Listen To Me: Communicating the Needs of People with Profound Intellectual and Multiple Disabilities (Paperback)Pat Fitton (author)
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Written for parents, carers and professionals who have responsibilities for people with profound intellectual and multiple disabilities, Listen to Me focuses on two crucial issues:
- How to cope with the complex problems of someone with this level of disability, interpret their needs successfully, and maintain effective contact with all the professionals and organisations who deal with them.
- How to enrich that person's experience and ensure that others value him or her as a distinct individual with a right to a meaningful life.
Highly practical, and using examples from the author's experience with her own daughter, each chapter deals with communicating such rights and needs in particular situations, and includes references for further information and reading. The author explains how to prepare a Care Book which includes the essential personal information, not simply about medication and physical procedures but about the individual's interests, preferences and background. She explains how it can be used to communicate effectively with busy professionals.
Publisher: Jessica Kingsley Publishers
Number of pages: 200
Weight: 378 g
Dimensions: 235 x 158 x 13 mm
To those parents who see no end to their toil, anxieties and battles it will provide much comfort and information. The author begs from all of us who are involved with severe disability to `see the person first, rather than the disability' and to ask of parents: "what does your child enjoy doing" rather than concentrating on his or her medical problems. It gave me much food for thought. -- Newsletter of the National Association of Paediatric Occupational Therapists
Many mothers have wondered if there was a book that could serve as a blueprint in their battle to do their best for their son/daughter - something which would outline what services are available and what support groups are out there for them and their child. Pat Fitton's book... takes on this task very well, using the story of her own battle to support her daughter Kathy, who had severe and multiple disabilities. Ms Fitton does this with a refreshing lack of mawkishness - a trap not always avoided by other authors. This book seeks to advise parents on strategies for clear communications; as such it should be of benefit to all parties. Ms Fitton does not stray from her goal - to encourage us to 'listen' to the severely, multiply disabled non-verbal person. -- Frontline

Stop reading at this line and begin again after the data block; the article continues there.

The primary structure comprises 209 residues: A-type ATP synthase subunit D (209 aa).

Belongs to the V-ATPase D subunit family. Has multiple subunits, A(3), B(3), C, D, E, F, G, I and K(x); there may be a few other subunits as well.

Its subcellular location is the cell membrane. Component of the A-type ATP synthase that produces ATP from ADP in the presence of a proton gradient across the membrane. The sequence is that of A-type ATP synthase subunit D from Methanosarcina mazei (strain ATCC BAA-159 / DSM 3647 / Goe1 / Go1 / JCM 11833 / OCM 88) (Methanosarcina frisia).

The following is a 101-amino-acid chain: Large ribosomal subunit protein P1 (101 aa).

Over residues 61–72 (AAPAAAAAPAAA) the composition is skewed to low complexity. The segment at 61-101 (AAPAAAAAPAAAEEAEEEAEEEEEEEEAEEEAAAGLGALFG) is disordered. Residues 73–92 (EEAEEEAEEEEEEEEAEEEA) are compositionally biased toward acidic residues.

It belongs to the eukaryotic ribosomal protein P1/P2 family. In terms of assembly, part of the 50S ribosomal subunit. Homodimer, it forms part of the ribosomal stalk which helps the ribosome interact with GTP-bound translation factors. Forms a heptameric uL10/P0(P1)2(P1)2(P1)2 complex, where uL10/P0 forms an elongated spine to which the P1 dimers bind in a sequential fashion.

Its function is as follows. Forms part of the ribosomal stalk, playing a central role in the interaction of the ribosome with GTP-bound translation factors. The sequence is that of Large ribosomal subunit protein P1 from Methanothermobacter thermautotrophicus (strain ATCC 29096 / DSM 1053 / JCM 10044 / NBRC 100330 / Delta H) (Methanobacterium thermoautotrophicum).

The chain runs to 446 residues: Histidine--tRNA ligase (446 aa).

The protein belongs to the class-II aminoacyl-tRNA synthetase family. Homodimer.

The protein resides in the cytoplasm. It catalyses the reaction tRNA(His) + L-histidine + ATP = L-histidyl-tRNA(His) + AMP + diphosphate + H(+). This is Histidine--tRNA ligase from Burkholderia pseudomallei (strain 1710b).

The book is, I believe, modern in concept and in its argument. Pat Fitton gives us a thoughtful and clear account of what is demanded of the parent and carer, and also of what they might reasonably expect our education, welfare benefits, health, leisure and social services to provide when someone has a disability... very moving and very informative at the same time: it is difficult to recall many books which have such a powerful effect... An important source of support mentioned by many parents is the information, advice and empathy received from other parents and carers. Listen to Me is a major contribution to that tradition of mutual support and understanding. -- From the Foreword by Harry Marsh, Director, Contact a Family
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